His later Manner.
For here the luck ended. All over Europe there began to spread influences that may have been good for some artists, but were (we may say) peculiarly injurious to so naif and, at the same time, so personal a writer as Bjoernson. I think another age will find much the same cause to mourn over Daudet when it compares his later novels with the promise of Lettres de Mon Moulin and Le Petit Chose. Naturalism demands nothing more severely than an impersonal treatment of its themes. Of three very personal and romantic writers, our own Stevenson escaped the pit into which both Bjoernson and Daudet stumbled. You may say the temptation came later to him. But the temptation to follow an European fashion does, as a rule, befall a Briton last of all men, for reasons of which we need not feel proud: and the date of Mr. Hardy’s stumbling is fairly recent, after all. Bjoernson, at any rate, began very soon to be troubled. Between 1864 and 1874, from his thirty-second to his forty-second year, his invention seemed, to some extent, paralyzed. The Fisher Maiden, the one story written during that time, starts as beautifully as Arne; but it grows complicated and introspective: the psychological experiences of the stage-struck heroine are not in the same key as the opening chapters. Passing over nine years, we find Magnhild much more vague and involved—
“Here he is visibly affected by French models, and by the methods of the naturalists, but he is trying to combine them with his own simpler traditions of rustic realism.... The author felt himself greatly moved by fermenting ideas and ambitions which he had not completely mastered.... There is a kind of uncomfortable discrepancy between the scene and the style, a breath of Paris and the boulevards blowing through the pine-trees of a puritanical Norwegian village.... But the book is a most interesting link between the early peasant-stories and the great novels of his latest period.”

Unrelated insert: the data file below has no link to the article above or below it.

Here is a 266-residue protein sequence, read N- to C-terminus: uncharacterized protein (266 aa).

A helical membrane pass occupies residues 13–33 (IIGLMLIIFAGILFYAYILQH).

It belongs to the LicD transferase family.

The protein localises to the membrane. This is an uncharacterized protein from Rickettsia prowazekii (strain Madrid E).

Well, of these same “great novels”—of Flags are Flying and In God’s Way—people must speak as they think. They seem to me the laborious productions of a man forcing himself still further and further from his right and natural bent. In them, says Mr. Gosse, “Bjoernson returns, in measure, to the poetical elements of his youth. He is now capable again, as for instance in the episode of Ragni’s symbolical walk in the woodlands, In God’s Way, of passages of pure idealism.” Yes, he returns—“in measure.” He is “capable of idyllic passages.” In other words, his nature reasserts itself, and he remains an imperfect convert. “He has striven hard to be a realist, and at times he has seemed to acquiesce altogether in the naturalistic formula, but in truth he has never had anything essential in common with M. Zola.” In other words, he has fallen between two stools. He has tried to expel nature with a pitchfork and still she runs back upon him. He has put his hand to the plough and has looked back: or (if you take my view of “the naturalistic formula”) he has sinned, but has not sinned with his whole heart. For to produce a homogeneous story, either the acquired Zola or the native Bjoernson must have been cast out utterly.